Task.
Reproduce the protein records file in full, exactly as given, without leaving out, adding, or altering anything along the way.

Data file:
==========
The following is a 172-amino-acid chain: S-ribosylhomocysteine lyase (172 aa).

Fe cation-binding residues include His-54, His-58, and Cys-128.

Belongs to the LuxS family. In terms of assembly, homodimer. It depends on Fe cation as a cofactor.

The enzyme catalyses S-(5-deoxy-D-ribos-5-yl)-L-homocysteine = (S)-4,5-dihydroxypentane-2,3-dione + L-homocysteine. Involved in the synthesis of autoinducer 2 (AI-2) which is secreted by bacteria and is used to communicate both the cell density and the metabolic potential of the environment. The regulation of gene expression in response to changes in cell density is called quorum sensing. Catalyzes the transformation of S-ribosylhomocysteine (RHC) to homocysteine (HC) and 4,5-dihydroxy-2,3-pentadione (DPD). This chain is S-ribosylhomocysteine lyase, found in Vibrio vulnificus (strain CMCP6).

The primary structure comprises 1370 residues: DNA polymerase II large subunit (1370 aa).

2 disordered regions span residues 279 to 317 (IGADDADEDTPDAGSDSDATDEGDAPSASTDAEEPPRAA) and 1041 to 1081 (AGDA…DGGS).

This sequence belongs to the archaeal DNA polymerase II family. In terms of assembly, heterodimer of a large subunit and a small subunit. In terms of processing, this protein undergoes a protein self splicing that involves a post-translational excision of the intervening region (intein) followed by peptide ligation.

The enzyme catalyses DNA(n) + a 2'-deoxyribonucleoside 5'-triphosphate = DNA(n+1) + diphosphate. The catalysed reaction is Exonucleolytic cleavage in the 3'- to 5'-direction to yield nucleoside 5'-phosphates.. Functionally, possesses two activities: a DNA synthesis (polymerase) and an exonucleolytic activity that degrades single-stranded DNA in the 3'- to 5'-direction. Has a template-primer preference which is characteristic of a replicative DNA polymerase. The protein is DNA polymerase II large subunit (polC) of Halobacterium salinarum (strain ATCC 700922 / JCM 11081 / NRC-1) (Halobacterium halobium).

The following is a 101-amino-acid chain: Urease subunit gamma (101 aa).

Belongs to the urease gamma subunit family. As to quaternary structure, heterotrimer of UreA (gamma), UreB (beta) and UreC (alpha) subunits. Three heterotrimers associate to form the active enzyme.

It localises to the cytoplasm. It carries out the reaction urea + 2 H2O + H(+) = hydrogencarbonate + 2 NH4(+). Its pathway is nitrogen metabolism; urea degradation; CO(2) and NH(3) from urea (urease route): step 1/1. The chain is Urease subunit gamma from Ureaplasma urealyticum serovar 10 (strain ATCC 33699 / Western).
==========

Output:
The following is a 172-amino-acid chain: S-ribosylhomocysteine lyase (172 aa).

Fe cation-binding residues include His-54, His-58, and Cys-128.

Belongs to the LuxS family. In terms of assembly, homodimer. It depends on Fe cation as a cofactor.

The enzyme catalyses S-(5-deoxy-D-ribos-5-yl)-L-homocysteine = (S)-4,5-dihydroxypentane-2,3-dione + L-homocysteine. Involved in the synthesis of autoinducer 2 (AI-2) which is secreted by bacteria and is used to communicate both the cell density and the metabolic potential of the environment. The regulation of gene expression in response to changes in cell density is called quorum sensing. Catalyzes the transformation of S-ribosylhomocysteine (RHC) to homocysteine (HC) and 4,5-dihydroxy-2,3-pentadione (DPD). This chain is S-ribosylhomocysteine lyase, found in Vibrio vulnificus (strain CMCP6).

The primary structure comprises 1370 residues: DNA polymerase II large subunit (1370 aa).

2 disordered regions span residues 279 to 317 (IGADDADEDTPDAGSDSDATDEGDAPSASTDAEEPPRAA) and 1041 to 1081 (AGDA…DGGS).

This sequence belongs to the archaeal DNA polymerase II family. In terms of assembly, heterodimer of a large subunit and a small subunit. In terms of processing, this protein undergoes a protein self splicing that involves a post-translational excision of the intervening region (intein) followed by peptide ligation.

The enzyme catalyses DNA(n) + a 2'-deoxyribonucleoside 5'-triphosphate = DNA(n+1) + diphosphate. The catalysed reaction is Exonucleolytic cleavage in the 3'- to 5'-direction to yield nucleoside 5'-phosphates.. Functionally, possesses two activities: a DNA synthesis (polymerase) and an exonucleolytic activity that degrades single-stranded DNA in the 3'- to 5'-direction. Has a template-primer preference which is characteristic of a replicative DNA polymerase. The protein is DNA polymerase II large subunit (polC) of Halobacterium salinarum (strain ATCC 700922 / JCM 11081 / NRC-1) (Halobacterium halobium).

The following is a 101-amino-acid chain: Urease subunit gamma (101 aa).

Belongs to the urease gamma subunit family. As to quaternary structure, heterotrimer of UreA (gamma), UreB (beta) and UreC (alpha) subunits. Three heterotrimers associate to form the active enzyme.

It localises to the cytoplasm. It carries out the reaction urea + 2 H2O + H(+) = hydrogencarbonate + 2 NH4(+). Its pathway is nitrogen metabolism; urea degradation; CO(2) and NH(3) from urea (urease route): step 1/1. The chain is Urease subunit gamma from Ureaplasma urealyticum serovar 10 (strain ATCC 33699 / Western).